We introduce the DMI or antisymmetric superexchange interaction from the triangle spanned among three ions (magnetic ions and oxygen ion). Such an interaction was discovered in the interface between AF and ferromagnet^{33}, and between AF and ferrimagnet superlattices^{34}, as well as bulk crystals^{20,21,22,23,24,25,26}. Here, we suppose a twolayer system consisting of two antiferromagnetic oxides, where the interaction between two magnetic ions arranged along the xaxis, and the oxygen ion, shifted slightly to the zaxis, gives rise to DM vector,, as shown in the inset of Fig. 1(a). Because the magnetic easy axis is the xaxis, sublattice spins are canted toward the zaxis. Additionally, we assume that the magnetic unit cell exhibits weak ferromagnetism, as in the case of rare earth ferrite, ReFeO_{3} single crystal (Re: Er, Tm, and Y, etc). The parameters chosen were J = 113.5 meV, K_{x} = 4.14 μeV, K_{z} = 0, and D_{y} = 0.01J so that spin precession motion is in the terahertz frequency range. To inject spin current into AWF, we exploit the spin hall effect in Pt with strong spinorbit coupling. Figure 2(a,b) show Smode and Gmode in AWF (see Supplementary Movie 1 & 2). Moreover, we checked that our analytical results are validated by numerical calculations based on Eq. (1) (see Supplementary Figure 2 and 3). However, for stronger DM energy, we found that the analytical solution deviates from the numerical one because the approximation () is no longer valid. (see Supplementary information).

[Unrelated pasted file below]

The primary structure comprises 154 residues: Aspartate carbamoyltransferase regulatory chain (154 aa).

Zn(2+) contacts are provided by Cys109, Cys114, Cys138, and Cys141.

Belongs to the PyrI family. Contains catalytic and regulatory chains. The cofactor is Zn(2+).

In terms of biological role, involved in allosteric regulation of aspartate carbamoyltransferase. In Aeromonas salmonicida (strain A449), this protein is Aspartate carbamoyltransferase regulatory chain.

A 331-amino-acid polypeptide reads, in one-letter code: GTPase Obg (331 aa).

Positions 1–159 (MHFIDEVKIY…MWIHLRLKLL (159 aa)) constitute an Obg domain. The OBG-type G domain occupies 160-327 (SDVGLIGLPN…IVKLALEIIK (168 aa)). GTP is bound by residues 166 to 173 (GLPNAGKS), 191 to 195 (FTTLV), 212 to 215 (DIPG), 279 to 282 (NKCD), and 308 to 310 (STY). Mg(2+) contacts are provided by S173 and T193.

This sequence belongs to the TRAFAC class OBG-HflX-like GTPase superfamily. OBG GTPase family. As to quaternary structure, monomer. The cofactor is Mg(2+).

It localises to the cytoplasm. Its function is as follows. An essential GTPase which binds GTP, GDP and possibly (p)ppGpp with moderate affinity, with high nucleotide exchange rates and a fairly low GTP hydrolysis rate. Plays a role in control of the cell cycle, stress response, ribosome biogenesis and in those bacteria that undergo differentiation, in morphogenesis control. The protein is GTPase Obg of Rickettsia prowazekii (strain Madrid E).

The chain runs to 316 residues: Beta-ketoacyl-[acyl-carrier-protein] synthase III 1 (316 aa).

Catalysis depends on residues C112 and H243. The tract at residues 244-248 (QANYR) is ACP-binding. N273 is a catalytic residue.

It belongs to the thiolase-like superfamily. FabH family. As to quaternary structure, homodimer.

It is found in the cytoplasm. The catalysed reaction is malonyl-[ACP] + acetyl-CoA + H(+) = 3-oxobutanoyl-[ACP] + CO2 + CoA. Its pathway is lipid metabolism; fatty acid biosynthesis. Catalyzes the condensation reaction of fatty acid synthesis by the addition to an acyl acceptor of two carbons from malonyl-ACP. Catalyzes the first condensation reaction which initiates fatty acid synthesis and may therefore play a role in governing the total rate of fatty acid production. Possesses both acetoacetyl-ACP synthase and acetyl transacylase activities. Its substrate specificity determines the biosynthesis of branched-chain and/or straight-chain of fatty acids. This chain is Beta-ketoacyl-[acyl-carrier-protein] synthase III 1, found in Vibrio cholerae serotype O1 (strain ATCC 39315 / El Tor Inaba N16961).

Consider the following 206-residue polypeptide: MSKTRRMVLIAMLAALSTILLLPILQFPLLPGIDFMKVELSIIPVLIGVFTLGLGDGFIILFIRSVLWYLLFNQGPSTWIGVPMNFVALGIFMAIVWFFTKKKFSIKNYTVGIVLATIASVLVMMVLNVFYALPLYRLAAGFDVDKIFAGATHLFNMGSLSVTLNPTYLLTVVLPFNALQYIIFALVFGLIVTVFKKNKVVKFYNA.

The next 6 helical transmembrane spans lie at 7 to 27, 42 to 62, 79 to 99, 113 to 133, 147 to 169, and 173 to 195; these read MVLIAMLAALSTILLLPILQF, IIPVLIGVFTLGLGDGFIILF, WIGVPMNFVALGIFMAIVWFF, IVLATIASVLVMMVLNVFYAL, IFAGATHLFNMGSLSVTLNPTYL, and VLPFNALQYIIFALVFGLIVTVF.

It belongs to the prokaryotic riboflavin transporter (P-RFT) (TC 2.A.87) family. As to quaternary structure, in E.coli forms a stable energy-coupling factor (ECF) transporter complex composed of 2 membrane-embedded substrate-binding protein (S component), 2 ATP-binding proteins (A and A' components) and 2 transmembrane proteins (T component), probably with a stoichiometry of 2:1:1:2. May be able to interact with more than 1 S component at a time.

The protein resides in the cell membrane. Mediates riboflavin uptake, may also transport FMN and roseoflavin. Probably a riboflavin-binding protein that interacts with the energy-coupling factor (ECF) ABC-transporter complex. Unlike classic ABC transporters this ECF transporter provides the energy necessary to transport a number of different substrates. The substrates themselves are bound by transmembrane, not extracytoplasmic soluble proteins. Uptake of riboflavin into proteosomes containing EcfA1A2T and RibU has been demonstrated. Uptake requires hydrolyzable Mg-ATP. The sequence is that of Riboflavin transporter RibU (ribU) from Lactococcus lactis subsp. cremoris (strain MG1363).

Second harmonic oscillation of M_{z} as a nonlinear effect
S and Gmode dynamics have common characteristic motion: second harmonic oscillations along the zaxis. According to Eqs (6) and (9), and are both responsible for the nonlinearity of l_{x}, together with the resonant frequency softening^{30}. For example, φ_{1}(t) is sinusoidal in Ω = 0.8 GHz; as a results, m_{z} = l_{x} · D_{y}/ħ ∼ cos[φ_{1}(t)] = cos[Asin[ω_{Sigma}t]] is replaced with ~(1 − A^{2}/4) − A^{2}cos[2ω_{Sigma}t]/4 by its first order Taylor expansion. Likewise, and are shown in Fig. 2(a,b), fourth row, right.
Determination of DMI strength
The DMI strength can be obtained by examining the first harmonic precession on the xyplane in the Smode, . Using Eqs (6) and (7), the ellipticity, ε is calculated as m_{y}(t)/m_{x}(t) = [−2J/(D_{y}l_{z})] ħ()/(2J)] = Aħω_{Sigma}cos[ω_{Sigma}t]/(D_{y}sin[Asin[ω_{Sigma}t]]). If we assume A is small enough, ε. For example, is constant within a few percent with , as shown in Fig. 2(a), fourth row, left. Experimentally, the precessional polarization in Smode can be measured using optical tools: terahertz time domain spectroscopy^{23,24,25,26,27,28,30}, or time resolved magneto optical Kerr/Faraday rotation^{16,21,22}.
s_{1} and s_{2} deduced from m and l
Once the DMI strength is determined, J is easily estimated by using wellknown antisymmetric exchange model, M_{s} ∼ M_{0}D_{y}/(2J)^{35}, where saturation magnetization, M_{s} can be measured by using a conventional sample vibrating magnetometer. M_{0} is the number of magnetic ions per volume or mole. Conventional time domain terahertz spectroscopy (or time resolved magneto optical Kerr/Faraday rotation technique) can be used to observe m(t). From the Fourier transform of m_{x}(t) (or m_{y}(t)) and m_{z}(t), the resonant frequencies (and thereby K_{x} and K_{z}) are obtained. As m, D, and J are determined, l could be estimated using Eqs (6) and (9). For example, in Smode, l_{z} and l_{x} can be deduced from m_{x}and m_{z} using Eqs (5) and (6). In Gmode, l_{x} and l_{z} can be estimated using Eqs (8) and (9) and the spectral amplitude and phase information. The resulting s_{1} and s_{2} are shown in Fig. 1(b,c). In contrast, l_{x} is not extractable in simple AF because of the lack of DMI^{14}.
Switching mechanism and efficiency